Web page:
How to handle notifying the public about recalls
Experts from the CDC, USDA and others debate how much information should be shared with the public during recalls and outbreaks
During the recent romaine lettuce E. coli outbreak, the CDC website page for E. Coli got 2 million page views. The month before that, it had gotten just 125,000.
That’s according to Elizabeth Greene of the Centers for Disease Control and Prevention, who, at the recent International Association for Food Protection’s Annual Meeting, was part of a panel called “Is There Such a Thing as Too Much Transparency? Different Perspectives on Deciding When to Communicate during a Food Safety Outbreak.”
The website statistics are just one example of how the public is seeking out more information during recalls and outbreaks, and how they expect to find that information when they look for it.
The panel, which was moderated by Meagan Kay, Public Health – Seattle & King County, included:
- Sara Coleman, Health Canada – Communications and Public Affairs Branch
- Elizabeth Greene, Centers for Disease Control and Prevention
- Thomas Gremillion, director of the Food Policy Institute at the Consumer Federation of America
- Aaron Lavallee, USDA Food Safety and Inspection Service
And while Greene, Lavallee and Coleman were cautious in their response to how much information should be shared with the public during recalls and when it should be shared, Gremillion advocated for nearly 100 percent transparency.
“From the consumer perspective, if I am sick, I don’t really care if the slaughter house [involved in an outbreak] goes out of business. I want that food to be safe,” Gremillion says. “From the consumer perspective, too much transparency is not a problem. First and foremost, this is about public health.”
The other panelists countered that there has to be some caution.
“When we look at our role as a regulatory agency, there is a responsibility to take into consideration what the impact that [our communications] are going to have,” Lavallee says. “It is a fine balance.”
Specifically, the agencies rely heavily on getting information from factory owners, and putting out certain information could damage that dynamic.
“When you have a willing participant on the other end, it makes it much easier,” he explains. “Just put yourself in the shoes of one of those plant owners. The natural direction of anybody would be to get defensive and clam up.”
Lavallee also shared the example of a small processor recently involved in a recall. It was the only processor of its type in the eastern part of the state, and there was concern that telling the public about an issue there would put it out of business.
Greene agrees that there are a lot of factors that go into when the agency decides to release information to the public, such as whether it’s an ongoing outbreak, if there is a clear action step for consumers, whether the item involved has a long shelf life, whether there have there been any deaths and whether or not misinformation is being circulated.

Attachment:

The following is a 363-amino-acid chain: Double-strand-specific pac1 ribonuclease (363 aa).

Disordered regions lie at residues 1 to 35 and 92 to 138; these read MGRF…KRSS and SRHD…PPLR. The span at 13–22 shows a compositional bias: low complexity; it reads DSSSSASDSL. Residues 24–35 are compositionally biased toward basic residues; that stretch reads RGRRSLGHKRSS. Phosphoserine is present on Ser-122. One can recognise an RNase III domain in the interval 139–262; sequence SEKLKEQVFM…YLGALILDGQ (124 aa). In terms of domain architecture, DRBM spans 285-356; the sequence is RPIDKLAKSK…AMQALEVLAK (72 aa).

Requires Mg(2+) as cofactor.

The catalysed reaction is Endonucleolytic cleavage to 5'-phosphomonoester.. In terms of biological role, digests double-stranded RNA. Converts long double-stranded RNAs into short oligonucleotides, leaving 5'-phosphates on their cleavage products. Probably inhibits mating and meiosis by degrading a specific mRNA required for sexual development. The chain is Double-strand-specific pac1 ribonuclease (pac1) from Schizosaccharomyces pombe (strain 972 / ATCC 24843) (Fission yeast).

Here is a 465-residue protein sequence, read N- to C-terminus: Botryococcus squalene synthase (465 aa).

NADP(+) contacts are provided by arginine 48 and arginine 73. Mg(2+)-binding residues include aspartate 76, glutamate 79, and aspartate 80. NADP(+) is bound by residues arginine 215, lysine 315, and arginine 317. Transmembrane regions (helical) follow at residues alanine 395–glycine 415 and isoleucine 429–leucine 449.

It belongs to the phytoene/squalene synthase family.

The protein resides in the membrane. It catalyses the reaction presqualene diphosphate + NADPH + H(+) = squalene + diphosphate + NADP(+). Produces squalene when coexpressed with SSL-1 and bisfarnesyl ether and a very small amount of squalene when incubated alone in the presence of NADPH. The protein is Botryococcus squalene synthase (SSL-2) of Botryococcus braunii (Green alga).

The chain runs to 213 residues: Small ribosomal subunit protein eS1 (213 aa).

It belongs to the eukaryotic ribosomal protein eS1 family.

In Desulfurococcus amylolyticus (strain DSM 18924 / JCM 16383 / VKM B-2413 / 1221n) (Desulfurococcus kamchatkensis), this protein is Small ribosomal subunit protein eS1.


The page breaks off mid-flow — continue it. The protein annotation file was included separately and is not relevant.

“There are certainly some things that we consider when making that decision. For example, will it change people’s food recall ability? Can the industry act on our advice, and will it affect those who must take action?” she says. “Another thing we look at it is will we have more information in a day or two that may allow us to go out with specific information that may be more helpful?”
Greene says the CDC is a public health agency, and its mission is to save lives and protect people.
“We are starting to communicate more often about outbreaks where we don’t have a clear action steps,” she says, “even if it’s not the kind of information that we like to provide.”
Coleman says Canada also is working to be more transparent, and she specifically talked about a recent E. coli outbreak involving flour. Health Canada made the decision to communicate about it early and often, even though it took several months for it to find the source of the outbreak.
But if they had waited, the response would have been, “Why didn’t they tell us this?” Coleman says.
Gremillion says he knows that it’s not a black and white issue.
“You can always add more on the side of disclosure. But yeah, it’s a give and take. I’m not advocating for a stream of consciousness,” he says. “I realize there are choices and lines that need to be drawn. But I think there’s some recent concrete examples where consumers could have used more information.”
Specifically, he points to a recent soy nut butter recall that involved contract manufacturers. Because some of the contracts were protected as confidential commercial information, some of the brands involved were not immediately released to the public.
He also says governmental agencies should always list where any products involved in a recall are sold.
“A recent story in Politico [showed] that there were some victims from that soy nut butter that really could have been helped,” Gremillion says. “To us, it’s outrageous that we can identify a food that’s making people sick, and the regulatory agencies can know where it was sold, and that information is not getting to consumers.”
However, Greene says that can create a false sense of security for consumers, who may think a recall doesn’t affect them if they don’t specifically shop at a store on the list.
In the end, it’s a balancing act.
“Some folks would probably say if we’re not posting this, we’re causing trust issues, and then on the other side, industry would say you’re causing panic,” Lavallee says. “But at the end of the day, we are a public health agency, and our mission is to prevent foodborne illness.”